Combination Two and Four-stroke Engine for Better CO2 Emissions

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					Collaborative Research and Development: Design engineering and advanced manufacturing

Reducing CO2 emissions with a combined 2 and 4-stroke petrol engine
By creating a petrol engine capable of switching from 2-stroke to 4-stroke combustion, a consortium let by Ricardo UK Ltd plans to demonstrate how levels of CO2 emission and fuel economy more typical of a modern diesel engine may be achieved. The engine would also feature classleading performance and the low noise characteristics of a petrol engine, a combination critical for successful premium vehicles
Key benefits • using smaller and therefore more fuel efficient engines to reduce CO2 emissions but without compromising performance and driveability using low-cost, existing technology in an innovative combination to respond to the motor industry’s single greatest research challenge providing the speed range and refinement of the gasoline engine with the fuel economy of a diesel engine as a possible route to achieving reduced fuel consumption. This was largely superseded by alternative research priorities until 2002, when Ricardo UK led a research project into the potential of a combined 2-stroke and 4stroke engine. Its findings were encouraging, and in 2005 the company pulled together a consortium to run the 30-month 2/4SIGHT project. This has the aim of creating a downsized 2.0 litre, 6-cylinder engine that can switch between 2stroke and 4-stroke combustion. Costing £1.8 million, the project is half-funded under the government’s Technology Programme. Ricardo UK Ltd is leading the project, in partnership with Denso UK Ltd, Ma (Innovation) 2T4 Ltd and Brighton and Brunel universities.



For several years, the main driver behind the research programmes of motor manufacturers has been the introduction of both voluntary and legislative targets to reduce the fuel consumption and therefore CO2 emissions of vehicles. This takes into account their so-called ‘fleet average’ CO2 emission figures, which are the average CO2 emissions produced from each vehicle in a manufacturers model range, weighted by sales volume. Gaining better fuel economy through reduced consumption is the primary means of lowering CO2 levels, so achieving this with little or no performance penalty is now at the top of their research agendas. During the early 1990s, there was considerable interest in the cost-effectiveness and light weight of the 2-stroke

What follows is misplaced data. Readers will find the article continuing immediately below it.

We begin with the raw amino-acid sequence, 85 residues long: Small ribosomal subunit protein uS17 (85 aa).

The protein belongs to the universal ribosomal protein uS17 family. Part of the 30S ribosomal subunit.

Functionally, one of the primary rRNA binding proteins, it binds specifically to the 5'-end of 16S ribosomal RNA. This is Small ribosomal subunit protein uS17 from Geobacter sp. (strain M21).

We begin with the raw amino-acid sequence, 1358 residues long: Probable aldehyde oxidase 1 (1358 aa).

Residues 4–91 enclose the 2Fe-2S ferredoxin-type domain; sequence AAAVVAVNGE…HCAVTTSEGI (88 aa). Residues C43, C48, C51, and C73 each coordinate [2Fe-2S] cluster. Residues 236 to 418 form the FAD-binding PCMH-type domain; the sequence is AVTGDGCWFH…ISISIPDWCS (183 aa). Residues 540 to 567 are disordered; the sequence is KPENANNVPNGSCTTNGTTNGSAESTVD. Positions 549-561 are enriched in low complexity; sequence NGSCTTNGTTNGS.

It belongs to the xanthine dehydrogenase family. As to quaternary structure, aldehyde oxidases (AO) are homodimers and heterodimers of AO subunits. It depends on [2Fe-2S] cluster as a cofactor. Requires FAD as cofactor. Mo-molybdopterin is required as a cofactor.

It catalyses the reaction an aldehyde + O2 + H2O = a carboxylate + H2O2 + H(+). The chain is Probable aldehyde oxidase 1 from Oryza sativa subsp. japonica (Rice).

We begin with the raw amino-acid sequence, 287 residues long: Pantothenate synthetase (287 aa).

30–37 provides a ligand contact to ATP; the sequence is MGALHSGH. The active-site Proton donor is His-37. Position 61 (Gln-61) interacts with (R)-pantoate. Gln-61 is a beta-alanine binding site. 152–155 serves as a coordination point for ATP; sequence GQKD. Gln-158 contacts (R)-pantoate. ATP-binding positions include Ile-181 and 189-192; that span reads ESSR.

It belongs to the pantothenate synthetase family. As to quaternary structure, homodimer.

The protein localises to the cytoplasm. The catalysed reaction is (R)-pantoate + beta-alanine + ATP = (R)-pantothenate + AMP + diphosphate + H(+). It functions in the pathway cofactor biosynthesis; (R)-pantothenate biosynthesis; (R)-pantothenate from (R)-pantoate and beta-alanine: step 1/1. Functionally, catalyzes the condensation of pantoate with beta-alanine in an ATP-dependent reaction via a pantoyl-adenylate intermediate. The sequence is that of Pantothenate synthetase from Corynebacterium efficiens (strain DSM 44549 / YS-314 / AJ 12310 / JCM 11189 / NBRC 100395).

The key to reducing an engine’s CO2 emissions is to increase its efficiency. This enables a smaller engine – possibly boosted by a device such as a turbocharger – to generate levels of power equivalent to a larger engine, while consuming less fuel. The 2/4SIGHT project is seeking to apply the results of the earlier desktop study, which successfully suggested how the immense torque of supercharged 2-stroke combustion engine could be delivered alongside the smooth running of a 4-stroke engine. This study enabled an understanding of the technical requirements involved, and provided a compelling case for further research and development work. According to Ricardo UK’s Tim Lake, “We were confident we could downsize an engine for better efficiency. The current project was launched at the beginning of 2005. It aims to deliver a test-bed engine, to be built by Ricardo and tested at the University of Brighton together with simulation of the engine in a large and a small vehicle. ”

manufacturers, if we can produce a more cost effective route to better fuel consumption than the current trend to an increased market share of expensive diesel engines” . The adoption of this technology by manufacturers would be largely based on existing technologies and infrastructure and would be a significant contribution by the UK motor industry to reduced CO2 emissions from larger premium vehicles.

To date, the new project has focused on designing the engine itself and overcoming the control, calibration and application challenges of switching between its 2 and 4-stroke modes. It is expected that the 2.0 litre engine under development will deliver class-leading low speed torque alongside driveability characteristics more typical of a 3.0 to 4.0-litre engine. In this way, it will enable a 30% reduction in CO2 emissions compared to the output of a conventional 3.0 to 4.0-litre equivalent gasoline engine. According to Tim Lake, “As a gasoline engine, operating primarily as a 4 stroke engine with 3 way catalyst, it will comply with planned future European emissions legislation. ” Project contacts Tim Lake Ricardo UK Ltd Bridge Works Shoreham by Sea Sussex BN43 5FG Tel: 01273 794178 Email:

Collaborative Research & Development Collaborative Research & Development is one of two business support solutions within the Technology Programme, the other being Knowledge Transfer Networks (KTNs). Its primary objective is to enable the industry and research communities to work together in strategically important areas of science, engineering and technology in order to develop successful new products, processes and services. It also enables the latest thinking and understanding to flow between universities, other research centres and business.
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The project team is now poised to build the test bed engine. According to Tim Lake, the 2/4SIGHT project as a whole has gone to plan so far. The team believes there are significant commercial applications to be derived from their work, and they initially plan to target the 2.0 litre engine at the premium vehicle and sports utility vehicle (SUV) markets. According to Tim, “There is also potential for a three-cylinder 1-litre variant for family cars. We would expect this to be of interest to vehicle

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